Alberta premier Ed Stelmach has been described as hard working, reliable and an all-round nice guy. ‘Honest Ed’ is also a man of faith, a profoundly devout Ukrainian Catholic who prays regularly; and he sings in the choir at the church built by his grandparents.
Interviewed at his office, Stelmach clarified the effect his faith has on his politics.
“My own faith, what I believe in, is my foundation,” he said matter-of-factly. “And that’s what I bring into politics — values such as integrity and honesty which are based on the faith. The Catholic faith can’t be Liberal or Conservative or NDP. It’s what you have in your heart that you bring to the decision-making table.”
Stelmach, Alberta’s first Catholic premier, was born May 11, 1951, in Lamont, the fifth child of parents Nancy and Michael.
Married for almost 34 years, Stelmach and his wife Marie met as teenagers at a neighbour’s wedding and have four adult children, three boys and a girl. They became grandparents about a year ago.
God has always been important in their lives. “We go to church together, we pray together and we have always stressed strong family relations,” the premier said.
“And as a result our children are successful; we haven’t had any problems or issues and I really do think that (faith and love) were contributing factors.”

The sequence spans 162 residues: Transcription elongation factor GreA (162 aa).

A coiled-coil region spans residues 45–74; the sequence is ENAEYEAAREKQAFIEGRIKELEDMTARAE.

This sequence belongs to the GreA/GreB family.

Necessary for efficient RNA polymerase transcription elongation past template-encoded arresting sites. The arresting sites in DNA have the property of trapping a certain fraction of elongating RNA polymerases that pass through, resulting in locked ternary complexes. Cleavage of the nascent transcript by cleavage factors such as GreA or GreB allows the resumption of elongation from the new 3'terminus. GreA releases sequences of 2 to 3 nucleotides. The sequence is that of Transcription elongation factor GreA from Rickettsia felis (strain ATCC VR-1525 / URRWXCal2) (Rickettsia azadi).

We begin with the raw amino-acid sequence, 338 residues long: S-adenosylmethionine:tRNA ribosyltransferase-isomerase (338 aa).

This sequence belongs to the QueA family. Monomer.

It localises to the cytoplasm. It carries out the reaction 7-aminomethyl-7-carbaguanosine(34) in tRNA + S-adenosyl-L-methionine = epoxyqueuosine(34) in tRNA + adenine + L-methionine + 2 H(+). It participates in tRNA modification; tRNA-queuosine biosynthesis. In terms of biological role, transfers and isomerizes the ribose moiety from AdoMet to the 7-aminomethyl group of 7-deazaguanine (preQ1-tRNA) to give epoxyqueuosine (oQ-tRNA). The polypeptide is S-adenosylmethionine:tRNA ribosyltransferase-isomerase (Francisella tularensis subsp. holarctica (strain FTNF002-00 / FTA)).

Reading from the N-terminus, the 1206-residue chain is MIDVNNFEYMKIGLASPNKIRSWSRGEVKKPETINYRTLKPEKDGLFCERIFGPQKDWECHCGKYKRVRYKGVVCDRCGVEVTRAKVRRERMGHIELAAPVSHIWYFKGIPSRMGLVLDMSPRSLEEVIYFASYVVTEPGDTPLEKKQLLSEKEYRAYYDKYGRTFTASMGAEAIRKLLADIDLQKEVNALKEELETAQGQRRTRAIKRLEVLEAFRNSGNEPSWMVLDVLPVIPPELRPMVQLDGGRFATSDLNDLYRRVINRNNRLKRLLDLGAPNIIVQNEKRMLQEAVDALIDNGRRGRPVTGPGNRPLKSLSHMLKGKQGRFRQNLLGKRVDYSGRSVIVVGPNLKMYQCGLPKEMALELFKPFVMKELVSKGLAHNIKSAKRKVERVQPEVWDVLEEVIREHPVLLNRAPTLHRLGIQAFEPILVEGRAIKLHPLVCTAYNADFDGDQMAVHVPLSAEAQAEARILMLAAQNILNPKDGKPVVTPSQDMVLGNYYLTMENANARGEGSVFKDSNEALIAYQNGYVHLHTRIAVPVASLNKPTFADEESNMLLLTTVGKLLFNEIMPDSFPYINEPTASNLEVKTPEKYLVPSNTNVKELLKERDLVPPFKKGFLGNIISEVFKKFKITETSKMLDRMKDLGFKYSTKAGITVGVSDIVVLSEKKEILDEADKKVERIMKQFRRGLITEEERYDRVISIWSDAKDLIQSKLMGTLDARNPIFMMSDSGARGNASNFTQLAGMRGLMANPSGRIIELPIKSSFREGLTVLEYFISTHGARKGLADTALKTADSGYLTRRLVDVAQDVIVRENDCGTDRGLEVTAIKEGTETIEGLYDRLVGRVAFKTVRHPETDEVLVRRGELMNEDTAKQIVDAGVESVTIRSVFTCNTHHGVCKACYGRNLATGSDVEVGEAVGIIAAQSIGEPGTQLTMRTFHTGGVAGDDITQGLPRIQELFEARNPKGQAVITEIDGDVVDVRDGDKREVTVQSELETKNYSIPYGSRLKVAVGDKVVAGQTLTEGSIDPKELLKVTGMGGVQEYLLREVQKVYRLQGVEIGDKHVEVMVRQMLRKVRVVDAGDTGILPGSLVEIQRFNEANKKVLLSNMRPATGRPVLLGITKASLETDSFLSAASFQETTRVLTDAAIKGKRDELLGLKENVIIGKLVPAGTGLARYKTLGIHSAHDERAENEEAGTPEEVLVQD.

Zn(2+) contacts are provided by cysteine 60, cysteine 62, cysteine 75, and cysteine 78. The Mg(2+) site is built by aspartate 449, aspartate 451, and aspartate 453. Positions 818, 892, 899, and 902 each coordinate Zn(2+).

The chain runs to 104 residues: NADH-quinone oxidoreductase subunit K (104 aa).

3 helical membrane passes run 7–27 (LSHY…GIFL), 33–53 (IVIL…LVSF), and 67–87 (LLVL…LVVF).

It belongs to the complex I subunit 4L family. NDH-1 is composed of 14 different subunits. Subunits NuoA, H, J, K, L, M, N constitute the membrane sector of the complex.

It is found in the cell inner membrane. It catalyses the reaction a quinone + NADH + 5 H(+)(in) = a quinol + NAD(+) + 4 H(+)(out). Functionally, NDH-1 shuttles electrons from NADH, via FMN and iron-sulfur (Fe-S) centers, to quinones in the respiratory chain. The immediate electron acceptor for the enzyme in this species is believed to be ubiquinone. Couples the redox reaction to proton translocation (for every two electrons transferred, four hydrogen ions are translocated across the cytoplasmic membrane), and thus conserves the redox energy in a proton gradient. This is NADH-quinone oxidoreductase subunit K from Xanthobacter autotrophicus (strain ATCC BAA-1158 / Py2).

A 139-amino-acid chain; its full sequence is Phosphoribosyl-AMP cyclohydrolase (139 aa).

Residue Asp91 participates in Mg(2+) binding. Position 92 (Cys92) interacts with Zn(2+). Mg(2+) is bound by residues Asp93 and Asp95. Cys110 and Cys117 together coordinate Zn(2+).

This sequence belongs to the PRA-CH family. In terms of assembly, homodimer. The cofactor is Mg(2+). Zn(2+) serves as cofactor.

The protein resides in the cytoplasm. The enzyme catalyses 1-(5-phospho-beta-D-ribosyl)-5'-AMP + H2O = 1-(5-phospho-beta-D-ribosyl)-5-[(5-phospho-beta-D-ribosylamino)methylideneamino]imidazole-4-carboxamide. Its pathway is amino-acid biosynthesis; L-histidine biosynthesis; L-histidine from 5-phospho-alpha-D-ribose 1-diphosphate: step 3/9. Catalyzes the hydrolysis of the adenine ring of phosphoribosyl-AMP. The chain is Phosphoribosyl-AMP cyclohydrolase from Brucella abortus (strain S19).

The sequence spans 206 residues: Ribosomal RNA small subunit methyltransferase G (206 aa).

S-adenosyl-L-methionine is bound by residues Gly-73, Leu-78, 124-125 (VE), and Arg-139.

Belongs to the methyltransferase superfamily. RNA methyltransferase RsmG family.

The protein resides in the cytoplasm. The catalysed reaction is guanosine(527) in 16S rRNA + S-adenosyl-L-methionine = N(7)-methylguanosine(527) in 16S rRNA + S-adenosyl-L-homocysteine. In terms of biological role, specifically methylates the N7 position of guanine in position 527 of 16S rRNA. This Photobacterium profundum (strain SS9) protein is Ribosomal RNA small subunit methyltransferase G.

Now 56, Stelmach is soft-spoken and remarkably modest, despite the fact he’s never ran in an election he didn’t win, from county council in 1986 to the race to succeed Ralph Klein last December. He exudes calm, making his guests feel at ease.
“As a child I remember asking God to keep me out of trouble when I was going to school,” he recalled, smiling. “Now (as a premier) I pray not for the decisions but for wisdom, confidence and strength. And strength comes from confidence.”
The day after he won the election as Conservative Party leader he attended a service at St. Basil’s Church in Edmonton, where Father Daniel Wach gave him a special blessing.
“That (blessing) was very meaningful to me and gave me a tremendous confidence,” he said. “When you pray to God you feel good and confident; you feel you can take on any task.”
“We are fairly affluent as a province; not everybody is going to be at the same level obviously but certainly people should have a home and food,” he said.
I will say, and this is something my parents and the church taught me, that God provides food for birds but he doesn’t deliver it to the birdhouse. So people have to be responsible; we have to help those that have disabilities or health issues.
Canadian Catholic News